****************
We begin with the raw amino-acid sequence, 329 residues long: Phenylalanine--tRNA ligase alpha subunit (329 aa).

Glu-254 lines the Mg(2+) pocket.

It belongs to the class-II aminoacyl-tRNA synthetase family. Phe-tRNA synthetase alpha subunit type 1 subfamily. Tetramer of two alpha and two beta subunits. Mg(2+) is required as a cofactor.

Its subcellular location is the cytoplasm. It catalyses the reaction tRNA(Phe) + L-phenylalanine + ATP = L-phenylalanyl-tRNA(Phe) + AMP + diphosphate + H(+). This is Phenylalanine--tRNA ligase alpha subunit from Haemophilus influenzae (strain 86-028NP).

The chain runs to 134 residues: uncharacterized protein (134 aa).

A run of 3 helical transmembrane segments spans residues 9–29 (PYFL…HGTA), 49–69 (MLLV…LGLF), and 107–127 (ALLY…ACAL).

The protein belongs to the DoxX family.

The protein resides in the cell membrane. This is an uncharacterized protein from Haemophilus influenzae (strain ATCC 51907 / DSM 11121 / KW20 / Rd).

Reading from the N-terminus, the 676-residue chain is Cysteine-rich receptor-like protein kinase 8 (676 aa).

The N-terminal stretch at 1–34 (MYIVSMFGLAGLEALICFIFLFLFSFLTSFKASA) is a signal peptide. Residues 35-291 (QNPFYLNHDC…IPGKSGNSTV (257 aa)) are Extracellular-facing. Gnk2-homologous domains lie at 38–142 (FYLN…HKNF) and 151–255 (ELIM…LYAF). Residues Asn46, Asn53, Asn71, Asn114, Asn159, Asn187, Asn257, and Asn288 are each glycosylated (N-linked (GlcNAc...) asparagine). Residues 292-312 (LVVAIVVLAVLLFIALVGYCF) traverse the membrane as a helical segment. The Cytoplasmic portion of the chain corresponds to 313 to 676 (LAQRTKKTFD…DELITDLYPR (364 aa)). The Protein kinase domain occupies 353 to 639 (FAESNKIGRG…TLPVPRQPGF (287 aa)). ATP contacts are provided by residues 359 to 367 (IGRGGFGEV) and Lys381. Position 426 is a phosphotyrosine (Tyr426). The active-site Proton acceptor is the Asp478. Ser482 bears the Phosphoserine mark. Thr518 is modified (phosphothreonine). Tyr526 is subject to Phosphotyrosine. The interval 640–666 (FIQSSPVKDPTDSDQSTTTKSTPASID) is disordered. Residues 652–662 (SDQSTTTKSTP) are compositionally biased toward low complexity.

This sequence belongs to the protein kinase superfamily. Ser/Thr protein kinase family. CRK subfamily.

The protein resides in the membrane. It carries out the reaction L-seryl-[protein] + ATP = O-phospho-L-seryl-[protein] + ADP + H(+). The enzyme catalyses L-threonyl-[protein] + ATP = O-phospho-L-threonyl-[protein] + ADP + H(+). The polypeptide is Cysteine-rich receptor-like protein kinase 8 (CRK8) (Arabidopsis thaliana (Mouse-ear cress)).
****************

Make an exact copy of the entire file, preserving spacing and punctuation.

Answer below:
We begin with the raw amino-acid sequence, 329 residues long: Phenylalanine--tRNA ligase alpha subunit (329 aa).

Glu-254 lines the Mg(2+) pocket.

It belongs to the class-II aminoacyl-tRNA synthetase family. Phe-tRNA synthetase alpha subunit type 1 subfamily. Tetramer of two alpha and two beta subunits. Mg(2+) is required as a cofactor.

Its subcellular location is the cytoplasm. It catalyses the reaction tRNA(Phe) + L-phenylalanine + ATP = L-phenylalanyl-tRNA(Phe) + AMP + diphosphate + H(+). This is Phenylalanine--tRNA ligase alpha subunit from Haemophilus influenzae (strain 86-028NP).

The chain runs to 134 residues: uncharacterized protein (134 aa).

A run of 3 helical transmembrane segments spans residues 9–29 (PYFL…HGTA), 49–69 (MLLV…LGLF), and 107–127 (ALLY…ACAL).

The protein belongs to the DoxX family.

The protein resides in the cell membrane. This is an uncharacterized protein from Haemophilus influenzae (strain ATCC 51907 / DSM 11121 / KW20 / Rd).

Reading from the N-terminus, the 676-residue chain is Cysteine-rich receptor-like protein kinase 8 (676 aa).

The N-terminal stretch at 1–34 (MYIVSMFGLAGLEALICFIFLFLFSFLTSFKASA) is a signal peptide. Residues 35-291 (QNPFYLNHDC…IPGKSGNSTV (257 aa)) are Extracellular-facing. Gnk2-homologous domains lie at 38–142 (FYLN…HKNF) and 151–255 (ELIM…LYAF). Residues Asn46, Asn53, Asn71, Asn114, Asn159, Asn187, Asn257, and Asn288 are each glycosylated (N-linked (GlcNAc...) asparagine). Residues 292-312 (LVVAIVVLAVLLFIALVGYCF) traverse the membrane as a helical segment. The Cytoplasmic portion of the chain corresponds to 313 to 676 (LAQRTKKTFD…DELITDLYPR (364 aa)). The Protein kinase domain occupies 353 to 639 (FAESNKIGRG…TLPVPRQPGF (287 aa)). ATP contacts are provided by residues 359 to 367 (IGRGGFGEV) and Lys381. Position 426 is a phosphotyrosine (Tyr426). The active-site Proton acceptor is the Asp478. Ser482 bears the Phosphoserine mark. Thr518 is modified (phosphothreonine). Tyr526 is subject to Phosphotyrosine. The interval 640–666 (FIQSSPVKDPTDSDQSTTTKSTPASID) is disordered. Residues 652–662 (SDQSTTTKSTP) are compositionally biased toward low complexity.

This sequence belongs to the protein kinase superfamily. Ser/Thr protein kinase family. CRK subfamily.

The protein resides in the membrane. It carries out the reaction L-seryl-[protein] + ATP = O-phospho-L-seryl-[protein] + ADP + H(+). The enzyme catalyses L-threonyl-[protein] + ATP = O-phospho-L-threonyl-[protein] + ADP + H(+). The polypeptide is Cysteine-rich receptor-like protein kinase 8 (CRK8) (Arabidopsis thaliana (Mouse-ear cress)).